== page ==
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Tuesday, June 03, 2003

As you may have noticed from this blather-riffic content lately, I believe we're living in some crucial times. But all moments and all times are crucial. As the Scripture says, "And we know that in all things God works for the good of those who love him, who have been called according to his purpose." May it be that we can show His glory in peace.
I have great hope for this Middle East peace process, and its developments. If indeed great people can indeed have an impact, if they can change the course of history, then I place a great deal of hope and trust in the President of the United States. In these moments, he has great opportunity to use his great power (and will) for the benefit of all. Peace through strength, he says. Well, Mr. President, the strength you need now is not from bombs or cruise missiles, but the strength of character, and of resolve. As others in the blogosphere have noted, the US is the prime mover. Short of the Israelis and Palestinians, no other party will act so decisively one way or another, as will the United States, and its leader.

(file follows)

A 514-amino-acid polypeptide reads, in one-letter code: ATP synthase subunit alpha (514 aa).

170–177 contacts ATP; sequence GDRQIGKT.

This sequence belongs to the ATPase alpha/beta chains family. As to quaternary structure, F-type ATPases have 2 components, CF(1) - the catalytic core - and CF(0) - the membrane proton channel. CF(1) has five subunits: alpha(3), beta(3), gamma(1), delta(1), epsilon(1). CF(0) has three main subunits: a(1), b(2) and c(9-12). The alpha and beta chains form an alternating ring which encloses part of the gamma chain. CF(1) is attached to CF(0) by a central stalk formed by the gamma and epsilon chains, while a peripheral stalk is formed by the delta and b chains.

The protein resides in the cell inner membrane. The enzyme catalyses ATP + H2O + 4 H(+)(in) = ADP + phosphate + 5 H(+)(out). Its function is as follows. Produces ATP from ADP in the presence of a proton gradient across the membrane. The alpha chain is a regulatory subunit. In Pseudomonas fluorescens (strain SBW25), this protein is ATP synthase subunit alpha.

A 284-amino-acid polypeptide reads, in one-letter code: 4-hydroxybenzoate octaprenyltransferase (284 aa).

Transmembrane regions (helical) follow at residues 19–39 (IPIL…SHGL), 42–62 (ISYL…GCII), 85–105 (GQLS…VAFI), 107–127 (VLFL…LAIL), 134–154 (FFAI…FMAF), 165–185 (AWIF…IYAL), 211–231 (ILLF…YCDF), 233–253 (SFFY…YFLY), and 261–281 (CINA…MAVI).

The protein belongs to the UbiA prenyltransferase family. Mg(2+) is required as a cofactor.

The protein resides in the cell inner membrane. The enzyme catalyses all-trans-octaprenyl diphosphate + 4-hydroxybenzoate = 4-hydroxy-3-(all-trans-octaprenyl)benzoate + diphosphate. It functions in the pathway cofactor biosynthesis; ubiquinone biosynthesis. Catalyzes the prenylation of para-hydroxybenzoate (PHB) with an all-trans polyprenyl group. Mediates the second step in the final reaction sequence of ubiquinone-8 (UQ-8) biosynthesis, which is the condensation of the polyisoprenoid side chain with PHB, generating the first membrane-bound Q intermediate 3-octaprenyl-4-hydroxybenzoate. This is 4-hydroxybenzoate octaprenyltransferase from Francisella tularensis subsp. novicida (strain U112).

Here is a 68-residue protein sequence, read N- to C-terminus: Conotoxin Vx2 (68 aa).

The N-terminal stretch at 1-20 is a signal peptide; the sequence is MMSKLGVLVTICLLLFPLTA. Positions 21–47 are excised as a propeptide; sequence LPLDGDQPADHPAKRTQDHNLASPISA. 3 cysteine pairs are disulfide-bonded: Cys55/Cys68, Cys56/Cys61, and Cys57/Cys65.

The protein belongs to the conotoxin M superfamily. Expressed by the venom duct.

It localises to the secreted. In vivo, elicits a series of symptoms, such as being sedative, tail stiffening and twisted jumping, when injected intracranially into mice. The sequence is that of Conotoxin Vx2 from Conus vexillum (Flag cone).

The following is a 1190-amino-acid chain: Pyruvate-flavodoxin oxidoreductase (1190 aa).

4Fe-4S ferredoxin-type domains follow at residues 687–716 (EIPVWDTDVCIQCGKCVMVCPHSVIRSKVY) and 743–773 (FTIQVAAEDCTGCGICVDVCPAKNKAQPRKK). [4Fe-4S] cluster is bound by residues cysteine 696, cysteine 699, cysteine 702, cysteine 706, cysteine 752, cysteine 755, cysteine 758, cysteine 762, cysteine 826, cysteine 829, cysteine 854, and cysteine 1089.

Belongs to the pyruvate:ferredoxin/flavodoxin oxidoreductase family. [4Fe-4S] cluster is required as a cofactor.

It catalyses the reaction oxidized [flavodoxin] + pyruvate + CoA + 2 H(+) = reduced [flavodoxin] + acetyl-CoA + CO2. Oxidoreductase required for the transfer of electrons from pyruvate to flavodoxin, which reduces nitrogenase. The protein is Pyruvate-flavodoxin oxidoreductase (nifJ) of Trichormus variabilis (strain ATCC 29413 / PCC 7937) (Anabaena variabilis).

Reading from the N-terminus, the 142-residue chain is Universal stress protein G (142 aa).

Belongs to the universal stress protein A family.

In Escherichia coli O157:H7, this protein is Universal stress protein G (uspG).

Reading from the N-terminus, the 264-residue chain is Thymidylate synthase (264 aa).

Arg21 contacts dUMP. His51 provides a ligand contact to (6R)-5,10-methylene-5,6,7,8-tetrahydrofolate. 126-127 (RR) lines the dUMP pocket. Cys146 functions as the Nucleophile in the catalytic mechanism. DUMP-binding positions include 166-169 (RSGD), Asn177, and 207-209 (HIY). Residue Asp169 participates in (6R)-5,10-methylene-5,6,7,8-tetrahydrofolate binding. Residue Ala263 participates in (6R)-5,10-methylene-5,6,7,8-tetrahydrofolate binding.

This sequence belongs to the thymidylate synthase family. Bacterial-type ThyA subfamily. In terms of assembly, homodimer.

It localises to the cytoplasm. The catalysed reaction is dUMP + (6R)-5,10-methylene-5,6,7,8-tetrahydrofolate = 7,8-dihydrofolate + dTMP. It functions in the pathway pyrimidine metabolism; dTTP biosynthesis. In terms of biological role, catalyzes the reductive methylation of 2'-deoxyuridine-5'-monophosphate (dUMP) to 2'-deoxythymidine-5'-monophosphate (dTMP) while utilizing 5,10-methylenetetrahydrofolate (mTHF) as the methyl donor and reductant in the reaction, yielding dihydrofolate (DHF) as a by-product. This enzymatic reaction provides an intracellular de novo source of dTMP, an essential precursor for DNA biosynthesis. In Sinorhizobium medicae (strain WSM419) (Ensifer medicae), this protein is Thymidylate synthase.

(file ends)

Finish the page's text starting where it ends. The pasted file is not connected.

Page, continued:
I just watched an Andre Agassi tennis match at the French Open. He was facing this Argentine named Guillermo Coria. They say Coria's good, but it has really got me thinking. I saw Agassi try every shot in the book, and this kid had the answer every time. Have you ever watched the great tennis players finish a point? They will hit a shot and know that there's no way the ball's coming back. It's that arrogance, the arrogance of high skill. Yet Coria took the biggest punches, and hit back. I waited for the kid to crack; I waited for The Great Player to show this upstart why he was Andre Agassi. But it never came. When the match hung in the balance, there was no fire in the eyes of Agassi. I've seen it with Sampras, and Greg Maddux, like I've never seen: Oldness. I know you're saying, "All the greats get old," but it's deeper. It's not physical, it's mental. If Randy Johnson pitches until he's 45 and his arm falls off, tough. But if he loses the will to dominate, that's when he (and the other greats) should walk away. It's been difficult to watch sports lately, witnessing all my heroes not only lose a step, but lose their edge. I am a sports fan, and a melodramatic one at that. We're the folks who love Bob Costas and his unique ability to turn a sporting event into The Most Important Event Ever. People might say, "I like players making great plays," but I'll go further. I like the great players making great plays. The best moments in sports happen when you turn to a buddy and say, "See, just like I said he would." That is, when a great player silences his naysayers one more time. Like Andre and Pete did at the U.S. Open last year. Jack Nicklaus at the '86 Masters. I want to see that again.